A cease and desist letter, also known as a stop harassment or demand letter, is a written notice that formally requests an individual or business to stop (cease) engaging in unlawful or unwanted behavior (desist).
Usually, the letter will threaten legal action if the problems continue.
Is a Cease and Desist Letter Legally Enforceable?
A cease and desist letter is not legally enforceable, but it is nonetheless an effective tool to protect yourself or your business. The letter simply serves as a warning to another party that unless they stop engaging in certain behavior, you may take legal action.
You don’t need to be a lawyer (or hire one) to send someone a cease and desist. By sending a cease and desist notice, you might successfully convince or intimidate your harasser or infringer to stop their behavior without a lawsuit, saving you time, money, and effort.
Sending a Cease and Desist Letter (Downloadable Templates)
If a person or organization is violating your legal rights, you need to send the appropriate cease and desist letter. Most commonly, you may need to send a cease and desist letter for harassment, debt collection, trademark or copyright infringement, or defamation.
How to Write a Cease and Desist Letter
To write a cease and desist letter, you can:
- use an online cease and desist builder
- download a template and fill in the blanks, or
- write the entire letter yourself.
While you don’t need to be an attorney or expert to write and send a cease and desist letter, it may be beneficial to do so if your case is complicated. If you decide to write your own cease and desist, make sure the letter sounds as intimidating as possible. You’ll need to include the following information in your letter:
- Recipient: the individual or business who needs to stop the harassment, defamation, unreasonable debt collection, or copyright/trademark infringement
- Sender: the individual or business requesting that the recipient stop their unlawful behavior
- Unlawful Behavior: a detailed description of the behavior and why it’s unlawful and harmful
- Legal Action: a warning that a lawsuit will be initiated if the behavior doesn’t stop
- Date: the date when the letter is sent to the recipient
Cease and Desist FAQ
How do I serve a cease and desist letter?
You should serve a cease and desist letter via certified mail, if you’re sending the letter yourself. That way, you’ll get a return receipt proving that your letter was received by the offending party. This will provide you with peace of mind, and also allow you to gather evidence against the offender in the event that you need to take legal action.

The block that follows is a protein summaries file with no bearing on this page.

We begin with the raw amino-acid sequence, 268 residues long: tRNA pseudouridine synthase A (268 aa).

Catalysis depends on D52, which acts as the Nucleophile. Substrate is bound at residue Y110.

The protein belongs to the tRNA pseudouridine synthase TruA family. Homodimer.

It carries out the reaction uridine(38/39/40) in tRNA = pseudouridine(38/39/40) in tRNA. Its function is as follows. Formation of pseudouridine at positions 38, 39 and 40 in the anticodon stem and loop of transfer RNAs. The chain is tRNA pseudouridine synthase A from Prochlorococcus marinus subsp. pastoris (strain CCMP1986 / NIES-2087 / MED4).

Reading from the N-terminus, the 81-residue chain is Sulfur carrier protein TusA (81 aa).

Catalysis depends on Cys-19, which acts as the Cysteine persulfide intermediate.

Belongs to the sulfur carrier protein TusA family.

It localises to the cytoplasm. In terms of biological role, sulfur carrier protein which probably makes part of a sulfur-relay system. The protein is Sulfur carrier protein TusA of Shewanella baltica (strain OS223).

While certified mail is the best option, you can also serve the letter via email, an attorney, or even in person. No matter how you send it, experts recommend keeping your own copy of the cease and desist letter, in addition to the return receipts.
How do I respond to a cease and desist letter?
How you respond to a cease and desist letter depends on whether you’re truly violating someone’s rights. You could respond by:
- ceasing the behavior outlined in the letter (if you’re clearly in violation),
- replying with a letter explaining why you won’t comply with the letter (if you’re clearly not in violation), or
- ignoring the cease and desist letter (if you feel it’s not serious at all).
Receiving a cease and desist letter is a stressful experience. Remember that it’s often the initial response by an offended party, so you must carefully consider how to respond. If you choose to respond, always be to be respectful, professional, and polite.
View the letter as an opportunity to verify whether you are or aren’t in violation of someone’s rights. You can then choose to ignore them, open a dialogue with them, or try to negotiate an agreement outside of court.
What if I ignore a cease and desist letter?
There’s no legal penalty or repercussion for ignoring a cease and desist, but you risk the sender beginning legal proceedings against you if their claims are legally sound. However, if you’re confident that the content of the letter is inaccurate or unenforceable, you can safely ignore a cease and desist letter.
Still, it’s better to respond with a letter explaining your position, and your reason for non-compliance. Whether you ignore or respond to the letter, the other party may continue to send correspondence.